HOUSTON (Reuters) - More than 50 green sea turtles were released into the Gulf of Mexico off the Texas coast on Friday after recovering from cold-stunning, or hypothermia, brought on by a drastic drop in water temperature.
The release has taken place in phases, with Friday being the last major release for sea turtles rescued after a mid-November cold snap in Texas sent temperatures below freezing in large parts of the state.
“We wait until the Gulf waters are warm enough to prevent a repeat cold-stunning event for these individuals,” said Donna Shaver, chief of the Division of Sea Turtle Science and Recovery at Padre Island National Seashore.
As with other reptiles, sea turtles rely on their external environment to regulate body temperature and cold-stunning occurs when water temperatures drop below 50 degrees Fahrenheit (10 degrees Celsius), she said.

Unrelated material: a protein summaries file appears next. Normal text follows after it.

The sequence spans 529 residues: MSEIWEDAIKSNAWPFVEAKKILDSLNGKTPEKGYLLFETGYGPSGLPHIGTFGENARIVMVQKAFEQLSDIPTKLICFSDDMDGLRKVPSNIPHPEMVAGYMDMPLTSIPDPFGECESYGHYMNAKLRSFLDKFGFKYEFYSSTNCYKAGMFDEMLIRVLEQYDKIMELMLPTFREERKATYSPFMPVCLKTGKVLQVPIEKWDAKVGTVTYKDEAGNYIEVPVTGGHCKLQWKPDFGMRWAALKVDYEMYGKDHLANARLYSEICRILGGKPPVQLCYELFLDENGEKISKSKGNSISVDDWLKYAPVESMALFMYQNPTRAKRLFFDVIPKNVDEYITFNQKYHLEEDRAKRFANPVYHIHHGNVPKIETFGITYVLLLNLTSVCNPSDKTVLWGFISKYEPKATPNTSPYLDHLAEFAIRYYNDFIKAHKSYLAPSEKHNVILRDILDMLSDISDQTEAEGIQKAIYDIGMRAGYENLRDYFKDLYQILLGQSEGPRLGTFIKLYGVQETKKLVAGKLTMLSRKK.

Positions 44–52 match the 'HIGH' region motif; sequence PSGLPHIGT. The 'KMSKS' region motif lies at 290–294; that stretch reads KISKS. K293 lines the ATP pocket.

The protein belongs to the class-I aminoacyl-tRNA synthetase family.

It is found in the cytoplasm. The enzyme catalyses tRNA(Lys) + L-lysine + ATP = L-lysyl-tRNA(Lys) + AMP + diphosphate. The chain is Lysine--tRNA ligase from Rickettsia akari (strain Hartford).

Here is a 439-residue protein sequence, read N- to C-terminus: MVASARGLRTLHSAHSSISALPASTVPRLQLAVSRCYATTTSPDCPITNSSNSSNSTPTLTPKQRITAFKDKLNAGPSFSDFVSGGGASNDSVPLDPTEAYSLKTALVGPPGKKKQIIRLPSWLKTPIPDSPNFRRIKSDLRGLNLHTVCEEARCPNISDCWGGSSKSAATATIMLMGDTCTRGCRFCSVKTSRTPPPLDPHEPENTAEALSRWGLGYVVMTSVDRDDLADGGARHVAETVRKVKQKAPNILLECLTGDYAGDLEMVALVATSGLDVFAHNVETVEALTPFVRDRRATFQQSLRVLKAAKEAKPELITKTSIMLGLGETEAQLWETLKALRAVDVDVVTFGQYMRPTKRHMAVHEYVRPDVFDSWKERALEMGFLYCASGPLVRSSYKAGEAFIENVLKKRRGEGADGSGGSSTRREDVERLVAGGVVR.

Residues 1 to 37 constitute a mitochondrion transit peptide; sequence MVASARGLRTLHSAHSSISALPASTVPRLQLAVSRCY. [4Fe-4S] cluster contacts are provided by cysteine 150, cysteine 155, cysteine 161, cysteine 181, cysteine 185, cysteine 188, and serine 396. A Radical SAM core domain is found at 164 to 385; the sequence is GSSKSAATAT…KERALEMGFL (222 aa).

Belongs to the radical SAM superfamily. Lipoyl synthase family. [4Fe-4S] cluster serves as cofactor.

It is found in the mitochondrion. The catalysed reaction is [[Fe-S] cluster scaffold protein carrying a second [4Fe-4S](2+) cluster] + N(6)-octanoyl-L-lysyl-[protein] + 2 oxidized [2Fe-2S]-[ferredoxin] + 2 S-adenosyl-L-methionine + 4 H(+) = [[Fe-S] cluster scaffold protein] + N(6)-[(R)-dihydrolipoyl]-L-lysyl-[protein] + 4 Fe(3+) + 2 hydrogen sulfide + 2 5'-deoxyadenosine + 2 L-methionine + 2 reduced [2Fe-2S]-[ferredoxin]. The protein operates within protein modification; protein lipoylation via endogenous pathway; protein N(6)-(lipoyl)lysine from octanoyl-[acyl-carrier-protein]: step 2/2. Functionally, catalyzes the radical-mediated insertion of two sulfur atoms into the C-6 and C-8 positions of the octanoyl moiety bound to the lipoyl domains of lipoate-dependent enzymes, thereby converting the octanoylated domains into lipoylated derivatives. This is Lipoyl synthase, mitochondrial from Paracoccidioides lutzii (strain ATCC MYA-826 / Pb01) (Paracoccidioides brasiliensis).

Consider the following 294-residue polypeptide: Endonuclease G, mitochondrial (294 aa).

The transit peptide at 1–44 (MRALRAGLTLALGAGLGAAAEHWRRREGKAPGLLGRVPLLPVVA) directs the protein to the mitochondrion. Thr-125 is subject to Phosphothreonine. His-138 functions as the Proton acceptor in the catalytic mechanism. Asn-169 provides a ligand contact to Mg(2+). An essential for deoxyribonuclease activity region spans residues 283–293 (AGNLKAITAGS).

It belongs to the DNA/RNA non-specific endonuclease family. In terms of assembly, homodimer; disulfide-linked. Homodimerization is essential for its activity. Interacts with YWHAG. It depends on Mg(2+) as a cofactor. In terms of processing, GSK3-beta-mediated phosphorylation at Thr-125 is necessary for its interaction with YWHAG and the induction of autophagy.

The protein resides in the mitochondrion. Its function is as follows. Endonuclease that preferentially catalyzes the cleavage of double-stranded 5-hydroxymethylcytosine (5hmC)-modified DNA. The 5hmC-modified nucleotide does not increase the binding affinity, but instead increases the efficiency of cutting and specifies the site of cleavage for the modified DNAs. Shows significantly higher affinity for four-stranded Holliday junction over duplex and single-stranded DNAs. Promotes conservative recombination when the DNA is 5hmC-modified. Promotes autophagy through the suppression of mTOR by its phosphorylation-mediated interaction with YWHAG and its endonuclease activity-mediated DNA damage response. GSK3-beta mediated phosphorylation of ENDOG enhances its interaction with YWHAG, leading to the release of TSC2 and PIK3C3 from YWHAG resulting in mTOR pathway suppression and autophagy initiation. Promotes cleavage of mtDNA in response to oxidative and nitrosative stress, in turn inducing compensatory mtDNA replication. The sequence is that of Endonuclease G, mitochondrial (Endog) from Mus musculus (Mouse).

Symptoms include decreased heart rate and lethargy, which renders the turtles virtually paralyzed and leaves them vulnerable to injury or death by predators and boats.
Over 100 cold-stunned green sea turtles were found floating or washed ashore on the Padre Island National Seashore this month. Rescuers brought turtles swaddled in towels to the rehabilitation facility where they received treatment that included intravenous fluids in the most severe cases.
“I hope that there are no more events this year but we just don’t know,” Shaver said.
Editing by by Jon Herskovitz and Sandra Maler